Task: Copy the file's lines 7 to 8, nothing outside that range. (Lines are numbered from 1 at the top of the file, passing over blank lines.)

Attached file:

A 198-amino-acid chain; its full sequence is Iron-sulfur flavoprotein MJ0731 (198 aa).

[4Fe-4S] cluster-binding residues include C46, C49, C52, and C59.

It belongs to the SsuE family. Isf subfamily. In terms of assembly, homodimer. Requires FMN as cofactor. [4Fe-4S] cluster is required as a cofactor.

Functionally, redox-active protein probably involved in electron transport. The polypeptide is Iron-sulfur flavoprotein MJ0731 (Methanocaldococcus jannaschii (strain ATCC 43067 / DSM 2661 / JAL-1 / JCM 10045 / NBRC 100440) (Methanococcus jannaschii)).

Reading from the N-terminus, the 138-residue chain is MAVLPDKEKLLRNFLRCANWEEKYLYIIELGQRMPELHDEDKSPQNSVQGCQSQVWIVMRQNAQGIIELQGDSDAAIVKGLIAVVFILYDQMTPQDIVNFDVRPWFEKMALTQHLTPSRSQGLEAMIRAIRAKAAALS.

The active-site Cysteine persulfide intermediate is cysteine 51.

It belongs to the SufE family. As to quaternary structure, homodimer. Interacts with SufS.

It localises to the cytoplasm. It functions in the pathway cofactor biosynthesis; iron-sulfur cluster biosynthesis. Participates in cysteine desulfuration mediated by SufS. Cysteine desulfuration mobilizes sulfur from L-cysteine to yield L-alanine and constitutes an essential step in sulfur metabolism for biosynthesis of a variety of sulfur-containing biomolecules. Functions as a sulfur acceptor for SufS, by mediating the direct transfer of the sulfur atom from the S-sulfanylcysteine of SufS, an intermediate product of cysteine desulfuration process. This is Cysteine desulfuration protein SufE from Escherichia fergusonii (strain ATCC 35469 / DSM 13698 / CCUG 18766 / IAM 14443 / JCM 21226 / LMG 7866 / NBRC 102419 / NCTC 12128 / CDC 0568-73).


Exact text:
It belongs to the SufE family. As to quaternary structure, homodimer. Interacts with SufS.

It localises to the cytoplasm. It functions in the pathway cofactor biosynthesis; iron-sulfur cluster biosynthesis. Participates in cysteine desulfuration mediated by SufS. Cysteine desulfuration mobilizes sulfur from L-cysteine to yield L-alanine and constitutes an essential step in sulfur metabolism for biosynthesis of a variety of sulfur-containing biomolecules. Functions as a sulfur acceptor for SufS, by mediating the direct transfer of the sulfur atom from the S-sulfanylcysteine of SufS, an intermediate product of cysteine desulfuration process. This is Cysteine desulfuration protein SufE from Escherichia fergusonii (strain ATCC 35469 / DSM 13698 / CCUG 18766 / IAM 14443 / JCM 21226 / LMG 7866 / NBRC 102419 / NCTC 12128 / CDC 0568-73).